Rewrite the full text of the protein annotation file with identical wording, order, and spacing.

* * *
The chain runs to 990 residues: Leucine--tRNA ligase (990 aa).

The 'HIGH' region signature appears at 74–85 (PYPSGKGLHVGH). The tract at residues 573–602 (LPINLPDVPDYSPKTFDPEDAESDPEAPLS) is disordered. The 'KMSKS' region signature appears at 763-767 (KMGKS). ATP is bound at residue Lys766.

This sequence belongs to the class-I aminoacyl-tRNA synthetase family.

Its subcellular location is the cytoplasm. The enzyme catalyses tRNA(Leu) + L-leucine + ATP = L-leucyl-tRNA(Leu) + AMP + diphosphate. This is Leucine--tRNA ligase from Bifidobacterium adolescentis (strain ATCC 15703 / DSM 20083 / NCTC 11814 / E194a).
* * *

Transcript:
The chain runs to 990 residues: Leucine--tRNA ligase (990 aa).

The 'HIGH' region signature appears at 74–85 (PYPSGKGLHVGH). The tract at residues 573–602 (LPINLPDVPDYSPKTFDPEDAESDPEAPLS) is disordered. The 'KMSKS' region signature appears at 763-767 (KMGKS). ATP is bound at residue Lys766.

This sequence belongs to the class-I aminoacyl-tRNA synthetase family.

Its subcellular location is the cytoplasm. The enzyme catalyses tRNA(Leu) + L-leucine + ATP = L-leucyl-tRNA(Leu) + AMP + diphosphate. This is Leucine--tRNA ligase from Bifidobacterium adolescentis (strain ATCC 15703 / DSM 20083 / NCTC 11814 / E194a).